In 1996, ahead of the national Bringing Them Home report delivered in 1997, the Assembly Standing Committee acknowledged the trauma and ongoing harm caused to individuals, families, the Aboriginal community as a whole and the entire Australian community the practice of separating Aboriginal children from their parents and raising them in institutions, foster homes or adoptive homes.
The same 1996 Assembly Standing Committee noted that the church thought it was acting in a loving way by providing them with homes, but was blind to the racist assumptions that underlay the policy and practice [and] the fact that these assumptions, spoken and unspoken conveyed destructive, negative messages to the children about Aboriginal culture and their aboriginality.
Then the 8th Assembly (1997) resolved to adopt the policy of commencing all meetings of the Assembly with a recognition of prior Aboriginal ownership of the land and the sacredness of the place. That is now a common occurrence at every meeting of Assemblies and Synods, in many Presbyteries and also in many Congregations, Schools and Agencies across the continent.
More recently, of course, the 15th Assembly has affirmed that the First Peoples are sovereign, referencing the 2017 Statement from the Heart at Uluru, which affirms that sovereignty is understood by the First Peoples as a spiritual notion, reflecting the ancestral tie between the land and the First Peoples (see https://johntsquires.wordpress.com/2018/10/13/on-covenant-reconciliation-and-sovereignty/ and https://johntsquires.wordpress.com/2018/10/13/on-covenant-reconciliation-and-sovereignty/)
So this concern for the rights of Australia’s First Peoples, and a desire to see justice done for them, flows on into this designation of the Sunday before 26 January each year, as a Day of Mourning. And it evokes an important moment in indigenous history.
But there’s a further issue lurking here. In 1997, the 8th Assembly resolved to take the view that the nation must find a date for a National Day which has the capacity to unite all Australians in celebration.
That Assembly observed that successive Assemblies since 1982 have recognised that 26 January divides rather than unites the nation, and noted that Aboriginal people have observed that day as a Day of Mourning or Invasion Day or Survival Day for many years. It reminds them of the dispossession and marginalisation of their people over the past two centuries.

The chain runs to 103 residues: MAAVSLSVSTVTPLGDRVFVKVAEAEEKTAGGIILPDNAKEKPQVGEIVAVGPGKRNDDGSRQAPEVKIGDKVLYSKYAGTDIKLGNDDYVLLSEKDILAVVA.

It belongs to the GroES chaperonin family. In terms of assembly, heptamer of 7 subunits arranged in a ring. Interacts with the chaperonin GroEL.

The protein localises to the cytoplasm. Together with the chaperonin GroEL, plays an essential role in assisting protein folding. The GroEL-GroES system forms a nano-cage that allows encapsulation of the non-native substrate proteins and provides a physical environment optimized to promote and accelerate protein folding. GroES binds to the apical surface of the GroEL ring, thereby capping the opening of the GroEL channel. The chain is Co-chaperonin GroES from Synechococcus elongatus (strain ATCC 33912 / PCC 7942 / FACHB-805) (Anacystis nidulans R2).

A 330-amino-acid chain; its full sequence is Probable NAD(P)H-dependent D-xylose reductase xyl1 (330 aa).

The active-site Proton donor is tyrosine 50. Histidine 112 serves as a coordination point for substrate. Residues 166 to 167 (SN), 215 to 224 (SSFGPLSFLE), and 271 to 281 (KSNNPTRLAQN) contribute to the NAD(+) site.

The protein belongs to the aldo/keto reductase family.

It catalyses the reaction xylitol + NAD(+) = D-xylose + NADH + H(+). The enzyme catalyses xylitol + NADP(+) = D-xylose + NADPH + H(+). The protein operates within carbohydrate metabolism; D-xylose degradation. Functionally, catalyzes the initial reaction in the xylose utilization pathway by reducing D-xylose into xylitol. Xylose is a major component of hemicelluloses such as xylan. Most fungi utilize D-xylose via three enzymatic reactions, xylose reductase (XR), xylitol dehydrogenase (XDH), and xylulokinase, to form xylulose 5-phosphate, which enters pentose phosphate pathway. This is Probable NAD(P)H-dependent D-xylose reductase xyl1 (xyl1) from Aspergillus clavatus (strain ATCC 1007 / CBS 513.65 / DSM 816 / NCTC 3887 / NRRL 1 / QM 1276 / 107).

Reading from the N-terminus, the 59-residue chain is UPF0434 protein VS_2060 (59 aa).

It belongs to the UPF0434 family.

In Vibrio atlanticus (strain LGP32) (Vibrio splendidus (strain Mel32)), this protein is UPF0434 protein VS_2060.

Accordingly, the 8th Assembly supported a change in the date of our National Day, and urges the Federal Government to promote community discussion directed towards identification of a date for Australia Day with greater power to unite than 26 January (https://www.unitingjustice.org.au/justice-for-indigenous-australians/uca-statements/item/490-national-day)
So here is my pitch for consideration at this time of the year: as a sign of respect for the Aboriginal and Torres Strait Islanders, the first inhabitants of this continent and its islands, we do need to change the date of our national day. Australia Day remembers actions taken by invading colonisers in 1788, claiming the land without consideration of those already inhabiting it.
But according Luke Pearson, the founder and director of IndigenousX, we need to change the country, and not just change the date. (You can read his persuasive argument for this at https://indigenousx.com.au/why-i-no-longer-support-changethedate/)
We need to change the country, so that we no longer perpetuate the consequences of that 1788 invasion: unacceptably high rates of Indigenous imprisonment and suicide, the continued removal of children from their families, lower than average life expectancy, higher levels of unemployment, higher rates of domestic violence, the failure to support the continued use of Indigenous languages, and no meaningful Indigenous representation in decision making.
Changing the date of Australia Day would be a small, but symbolically significant, contribution to recognising the damage that has been done by the colonial, imperial attitudes exhibited from the beginning of British occupation of this continent. Changing the country will be a larger, more challenging enterprise—but, surely, we need to rise to the challenge?
(I will be posting a series of commentaries providing further exploration of this stance over the coming week.)